Kit Campbell and her book 'The Irritable Brain Syndrome'

Thought equals feeling, feeling then affects being. This is one of the main premises of a book we recently printed for author Kit Campbell ‘The Irritable Brain Syndrome’.

Kit contacted us for a quote and so began an interesting journey that became more than just ‘doing another print job’.

Commuting between Tasmania and Brisbane, Kit is primarily a photographer and writer. Her background is interesting to say the least. She has worked with people such as Sir Cliff Richard, Sir Paul McCartney and Bob Marley. Throughout most of her life she suffered Crohn’s Disease. This is a debilitating condition that many people suffer with the prospect of no cure.

Kit however, in her inimitable style, decided she was not going to have any more operations or medication and was determined to put a stop to her illness. Her book details this adventure and the path she found to cure herself.

This was not a complex print job from a technical point of view; there were no spectacular embellishments or tricky diecuts. It is simply a digitally printed and PUR bound book. But the small A5 collection of paper pages has opened quite a few doors for Kit. Not only has interest been generated in non-traditional and alternative arenas but also within traditional medical circles.

As she made her way around Brisbane with her books in the boot of her car, she sold them to retailers such as Mary Ryan’s and the Queensland Relaxation Centre.  Along the way her book became like her business card, it was the physical manifestation of an indefatigable faith in her beliefs and a way of engaging with people on a tangible level.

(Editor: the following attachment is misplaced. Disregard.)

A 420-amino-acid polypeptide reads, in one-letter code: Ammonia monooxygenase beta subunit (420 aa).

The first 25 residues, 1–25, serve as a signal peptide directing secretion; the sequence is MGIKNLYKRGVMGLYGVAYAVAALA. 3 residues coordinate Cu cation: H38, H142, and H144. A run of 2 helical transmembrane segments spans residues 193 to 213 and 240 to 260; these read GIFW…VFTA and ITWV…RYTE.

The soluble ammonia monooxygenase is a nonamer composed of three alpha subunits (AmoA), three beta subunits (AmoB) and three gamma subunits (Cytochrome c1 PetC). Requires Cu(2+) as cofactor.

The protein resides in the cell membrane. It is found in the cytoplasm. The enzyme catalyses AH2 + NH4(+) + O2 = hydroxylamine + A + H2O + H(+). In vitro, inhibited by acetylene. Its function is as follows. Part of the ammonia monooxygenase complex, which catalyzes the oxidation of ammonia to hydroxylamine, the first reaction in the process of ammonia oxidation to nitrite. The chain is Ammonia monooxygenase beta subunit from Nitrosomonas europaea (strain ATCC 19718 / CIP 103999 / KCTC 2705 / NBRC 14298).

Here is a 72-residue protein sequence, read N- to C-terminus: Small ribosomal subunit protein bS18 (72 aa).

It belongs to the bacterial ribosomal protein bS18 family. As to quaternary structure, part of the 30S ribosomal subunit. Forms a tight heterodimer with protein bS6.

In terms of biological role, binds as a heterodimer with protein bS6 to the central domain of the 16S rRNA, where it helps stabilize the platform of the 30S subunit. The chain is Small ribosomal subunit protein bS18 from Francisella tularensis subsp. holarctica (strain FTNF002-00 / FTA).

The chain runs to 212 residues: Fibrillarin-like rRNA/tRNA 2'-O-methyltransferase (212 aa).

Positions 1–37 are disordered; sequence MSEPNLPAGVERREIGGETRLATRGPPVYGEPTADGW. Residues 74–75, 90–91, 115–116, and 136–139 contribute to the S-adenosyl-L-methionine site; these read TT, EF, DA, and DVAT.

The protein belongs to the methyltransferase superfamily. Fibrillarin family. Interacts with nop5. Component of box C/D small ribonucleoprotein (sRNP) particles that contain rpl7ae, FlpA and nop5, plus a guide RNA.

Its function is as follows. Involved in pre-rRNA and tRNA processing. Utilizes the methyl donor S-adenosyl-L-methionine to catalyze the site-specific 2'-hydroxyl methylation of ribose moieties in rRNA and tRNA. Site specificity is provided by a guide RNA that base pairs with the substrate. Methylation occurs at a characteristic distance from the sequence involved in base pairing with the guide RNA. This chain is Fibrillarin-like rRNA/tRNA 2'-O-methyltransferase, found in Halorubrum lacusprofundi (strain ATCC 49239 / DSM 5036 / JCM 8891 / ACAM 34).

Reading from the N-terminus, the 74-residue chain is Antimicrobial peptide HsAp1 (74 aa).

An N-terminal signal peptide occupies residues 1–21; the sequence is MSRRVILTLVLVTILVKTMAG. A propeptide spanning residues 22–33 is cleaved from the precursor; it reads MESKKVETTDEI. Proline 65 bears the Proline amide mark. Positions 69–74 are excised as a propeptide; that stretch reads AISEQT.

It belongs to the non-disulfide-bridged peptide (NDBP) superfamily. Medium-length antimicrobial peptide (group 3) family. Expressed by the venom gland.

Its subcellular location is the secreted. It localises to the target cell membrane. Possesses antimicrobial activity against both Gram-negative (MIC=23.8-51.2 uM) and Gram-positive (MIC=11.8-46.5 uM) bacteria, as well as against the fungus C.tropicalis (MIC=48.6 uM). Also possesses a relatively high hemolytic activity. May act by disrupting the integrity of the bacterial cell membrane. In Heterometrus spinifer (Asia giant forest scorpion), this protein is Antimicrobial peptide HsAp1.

Information and ideas are of course the driving force behind our culture and existence. Often we are driven to a website or Facebook page and yes, Kit has both of these things, but it was her pushing the actual book that led to several speaking engagements in Queensland and Tasmania, an interview with a US radio station and a guest blog with the ABC. The book has also generated heated discussion about the plausibility of her assertion that our thinking can control our physical wellbeing.

In the last few months, Kit’s books have found their way into Sydney bookstores such as Ariel and Aquarius Rising and the Theosophical bookshop in Melbourne. They have also travelled as far as Malaysia, Canada and the UK.

History has always been swayed, rewritten, positively encouraged or challenged by the written word. It is nice to see though, as technology strides forward, these ideas are not always found in the humming glow of a screen but still often within the crisp pages of a book.


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